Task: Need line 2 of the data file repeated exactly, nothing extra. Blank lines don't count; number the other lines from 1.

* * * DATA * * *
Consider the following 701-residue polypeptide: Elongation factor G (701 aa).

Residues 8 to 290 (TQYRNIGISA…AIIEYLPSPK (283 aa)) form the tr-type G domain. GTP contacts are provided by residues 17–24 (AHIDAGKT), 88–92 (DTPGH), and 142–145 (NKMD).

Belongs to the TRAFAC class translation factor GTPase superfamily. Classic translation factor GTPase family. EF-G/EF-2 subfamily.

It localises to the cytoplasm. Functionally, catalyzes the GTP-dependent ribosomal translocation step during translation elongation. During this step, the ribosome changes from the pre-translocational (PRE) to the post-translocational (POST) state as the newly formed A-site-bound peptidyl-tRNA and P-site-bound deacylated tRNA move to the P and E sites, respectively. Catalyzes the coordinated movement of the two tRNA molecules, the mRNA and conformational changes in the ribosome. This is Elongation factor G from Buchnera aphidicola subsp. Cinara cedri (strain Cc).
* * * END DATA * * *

Residues 8 to 290 (TQYRNIGISA…AIIEYLPSPK (283 aa)) form the tr-type G domain. GTP contacts are provided by residues 17–24 (AHIDAGKT), 88–92 (DTPGH), and 142–145 (NKMD).